The Premier League are facing opposition from six teams ahead of the crunch meeting which will determine whether the proposed ‘Project Restart’ goes ahead.
Club chiefs from all 20 top-flight sides are set to be involved in talks this Friday, where they will each vote on the strategy.
As it stands, 14 clubs are believed to be in favour of restarting, but the six clubs at the bottom of the table are against the proposals.
Brighton, West Ham, Watford, Bournemouth, Aston Villa and Norwich have all raised their concerns over the plans, all of whom are battling against relegation.
The vote must have at least a 14-6 difference for ‘Project Restart’ to pass through, and it seems that margin will be reached based on current opinion.
Whilst the bottom six are arguing against the restart, those placed just above them in the table are keen for the campaign to resume.
Newcastle, Southampton, Burnley and Crystal Palace are all strongly in favour of completing the season, while high-fliers Leicester and Sheffield United are also backing the plans.
West Ham and Brighton chiefs have already been vocal publicly about scrapping the season.
The Hammers are on the same points as Bournemouth, who are just inside the relegation zone, while Brighton sit just two ahead.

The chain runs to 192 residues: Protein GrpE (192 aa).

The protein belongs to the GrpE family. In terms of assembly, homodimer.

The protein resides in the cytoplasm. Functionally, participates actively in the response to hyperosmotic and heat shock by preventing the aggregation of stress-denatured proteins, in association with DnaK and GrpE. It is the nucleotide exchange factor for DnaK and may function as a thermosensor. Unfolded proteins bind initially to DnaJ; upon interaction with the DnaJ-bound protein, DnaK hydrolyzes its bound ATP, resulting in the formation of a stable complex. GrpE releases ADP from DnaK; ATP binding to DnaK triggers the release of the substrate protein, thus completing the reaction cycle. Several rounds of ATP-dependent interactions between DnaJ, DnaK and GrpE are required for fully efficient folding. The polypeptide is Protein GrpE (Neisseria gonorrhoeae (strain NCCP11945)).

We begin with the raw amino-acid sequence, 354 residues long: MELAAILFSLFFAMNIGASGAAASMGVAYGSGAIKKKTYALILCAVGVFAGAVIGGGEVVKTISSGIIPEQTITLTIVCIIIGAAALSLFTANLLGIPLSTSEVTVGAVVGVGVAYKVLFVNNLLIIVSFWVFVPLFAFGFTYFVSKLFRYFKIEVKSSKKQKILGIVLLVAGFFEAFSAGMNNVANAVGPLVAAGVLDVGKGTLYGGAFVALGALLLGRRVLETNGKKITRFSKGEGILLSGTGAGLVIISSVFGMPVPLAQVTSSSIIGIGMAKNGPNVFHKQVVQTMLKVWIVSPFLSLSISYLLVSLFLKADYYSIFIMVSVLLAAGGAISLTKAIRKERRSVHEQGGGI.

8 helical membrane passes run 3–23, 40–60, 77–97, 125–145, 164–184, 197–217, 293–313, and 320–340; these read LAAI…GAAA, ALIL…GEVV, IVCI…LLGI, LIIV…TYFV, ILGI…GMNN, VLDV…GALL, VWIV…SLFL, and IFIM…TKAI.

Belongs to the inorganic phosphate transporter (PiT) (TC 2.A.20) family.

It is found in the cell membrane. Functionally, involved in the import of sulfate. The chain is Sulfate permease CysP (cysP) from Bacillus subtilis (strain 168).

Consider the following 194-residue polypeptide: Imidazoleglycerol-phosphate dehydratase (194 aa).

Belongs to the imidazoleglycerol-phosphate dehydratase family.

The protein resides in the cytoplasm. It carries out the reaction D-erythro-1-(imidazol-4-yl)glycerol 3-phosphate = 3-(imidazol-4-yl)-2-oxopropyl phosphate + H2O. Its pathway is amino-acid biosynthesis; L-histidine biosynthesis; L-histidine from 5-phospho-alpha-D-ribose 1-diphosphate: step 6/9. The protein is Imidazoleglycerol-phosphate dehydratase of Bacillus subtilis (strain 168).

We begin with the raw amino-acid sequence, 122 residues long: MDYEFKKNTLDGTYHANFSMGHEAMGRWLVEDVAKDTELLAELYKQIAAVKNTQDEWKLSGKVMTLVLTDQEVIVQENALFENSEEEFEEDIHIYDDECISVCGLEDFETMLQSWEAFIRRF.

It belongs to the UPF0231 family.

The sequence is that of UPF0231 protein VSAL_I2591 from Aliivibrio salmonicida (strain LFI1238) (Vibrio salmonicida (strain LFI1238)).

One of Brighton’s main grievances is that five of their remaining nine matches are due to be played at home, though the Premier League’s proposals would see fixtures contested at neutral venues.
All games will be behind closed doors, and the FA have already offered Wembley for use.
But Brighton feel they would be sacrificing home advantage – often a great leveller against the big sides, and four of whom they will be playing.
Safety concerns have also been voiced, in particular by Aston Villa chief executive Christian Purslow.
The Premier League’s response is to carry out 1,000 tests per week, while limiting those allowed into stadiums to a maximum of 300 including all players, team staff and officials.
That does not iron out the issue though, as without a vaccine available it is impossible to completely guarantee anyone’s health.
Much of the plan is dependant on Government backing, with the Premier League meeting due to take place less than 24 hours after the next lockdown restrictions are announced on Thursday.
Each club will be given an equal chance to put forward their views, before casting their vote later in the meeting.
Should the Premier League get the 14-6 vote required, the season is pencilled in to return on June 12.